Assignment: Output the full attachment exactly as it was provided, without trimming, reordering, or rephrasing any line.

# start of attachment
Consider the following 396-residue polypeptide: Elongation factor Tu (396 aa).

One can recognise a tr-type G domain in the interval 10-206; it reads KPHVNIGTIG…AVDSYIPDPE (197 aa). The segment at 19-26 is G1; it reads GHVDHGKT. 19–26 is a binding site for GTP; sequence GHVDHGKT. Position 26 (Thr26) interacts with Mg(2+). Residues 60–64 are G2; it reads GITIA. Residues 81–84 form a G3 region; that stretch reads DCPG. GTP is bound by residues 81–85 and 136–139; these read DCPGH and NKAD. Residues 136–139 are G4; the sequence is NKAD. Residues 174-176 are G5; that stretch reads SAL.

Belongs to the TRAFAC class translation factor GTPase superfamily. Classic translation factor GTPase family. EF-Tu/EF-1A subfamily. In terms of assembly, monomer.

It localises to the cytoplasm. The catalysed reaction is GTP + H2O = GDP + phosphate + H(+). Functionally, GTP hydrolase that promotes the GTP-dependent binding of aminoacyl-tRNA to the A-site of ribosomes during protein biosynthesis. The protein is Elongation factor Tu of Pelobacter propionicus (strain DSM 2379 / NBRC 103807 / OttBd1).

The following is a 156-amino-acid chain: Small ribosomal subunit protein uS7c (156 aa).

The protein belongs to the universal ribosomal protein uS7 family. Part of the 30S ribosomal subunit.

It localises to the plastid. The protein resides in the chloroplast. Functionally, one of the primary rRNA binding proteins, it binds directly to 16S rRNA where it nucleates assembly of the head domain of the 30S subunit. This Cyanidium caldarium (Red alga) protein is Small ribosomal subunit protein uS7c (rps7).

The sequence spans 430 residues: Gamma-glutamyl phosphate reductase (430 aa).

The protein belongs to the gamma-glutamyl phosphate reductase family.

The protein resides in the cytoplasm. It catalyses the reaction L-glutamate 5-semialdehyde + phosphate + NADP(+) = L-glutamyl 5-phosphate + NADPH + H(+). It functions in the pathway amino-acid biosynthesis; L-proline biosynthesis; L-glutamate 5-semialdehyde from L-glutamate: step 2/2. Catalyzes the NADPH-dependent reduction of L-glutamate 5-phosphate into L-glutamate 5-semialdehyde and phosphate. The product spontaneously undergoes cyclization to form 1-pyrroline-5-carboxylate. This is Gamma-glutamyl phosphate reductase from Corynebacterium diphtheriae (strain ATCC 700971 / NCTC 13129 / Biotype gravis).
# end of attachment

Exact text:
Consider the following 396-residue polypeptide: Elongation factor Tu (396 aa).

One can recognise a tr-type G domain in the interval 10-206; it reads KPHVNIGTIG…AVDSYIPDPE (197 aa). The segment at 19-26 is G1; it reads GHVDHGKT. 19–26 is a binding site for GTP; sequence GHVDHGKT. Position 26 (Thr26) interacts with Mg(2+). Residues 60–64 are G2; it reads GITIA. Residues 81–84 form a G3 region; that stretch reads DCPG. GTP is bound by residues 81–85 and 136–139; these read DCPGH and NKAD. Residues 136–139 are G4; the sequence is NKAD. Residues 174-176 are G5; that stretch reads SAL.

Belongs to the TRAFAC class translation factor GTPase superfamily. Classic translation factor GTPase family. EF-Tu/EF-1A subfamily. In terms of assembly, monomer.

It localises to the cytoplasm. The catalysed reaction is GTP + H2O = GDP + phosphate + H(+). Functionally, GTP hydrolase that promotes the GTP-dependent binding of aminoacyl-tRNA to the A-site of ribosomes during protein biosynthesis. The protein is Elongation factor Tu of Pelobacter propionicus (strain DSM 2379 / NBRC 103807 / OttBd1).

The following is a 156-amino-acid chain: Small ribosomal subunit protein uS7c (156 aa).

The protein belongs to the universal ribosomal protein uS7 family. Part of the 30S ribosomal subunit.

It localises to the plastid. The protein resides in the chloroplast. Functionally, one of the primary rRNA binding proteins, it binds directly to 16S rRNA where it nucleates assembly of the head domain of the 30S subunit. This Cyanidium caldarium (Red alga) protein is Small ribosomal subunit protein uS7c (rps7).

The sequence spans 430 residues: Gamma-glutamyl phosphate reductase (430 aa).

The protein belongs to the gamma-glutamyl phosphate reductase family.

The protein resides in the cytoplasm. It catalyses the reaction L-glutamate 5-semialdehyde + phosphate + NADP(+) = L-glutamyl 5-phosphate + NADPH + H(+). It functions in the pathway amino-acid biosynthesis; L-proline biosynthesis; L-glutamate 5-semialdehyde from L-glutamate: step 2/2. Catalyzes the NADPH-dependent reduction of L-glutamate 5-phosphate into L-glutamate 5-semialdehyde and phosphate. The product spontaneously undergoes cyclization to form 1-pyrroline-5-carboxylate. This is Gamma-glutamyl phosphate reductase from Corynebacterium diphtheriae (strain ATCC 700971 / NCTC 13129 / Biotype gravis).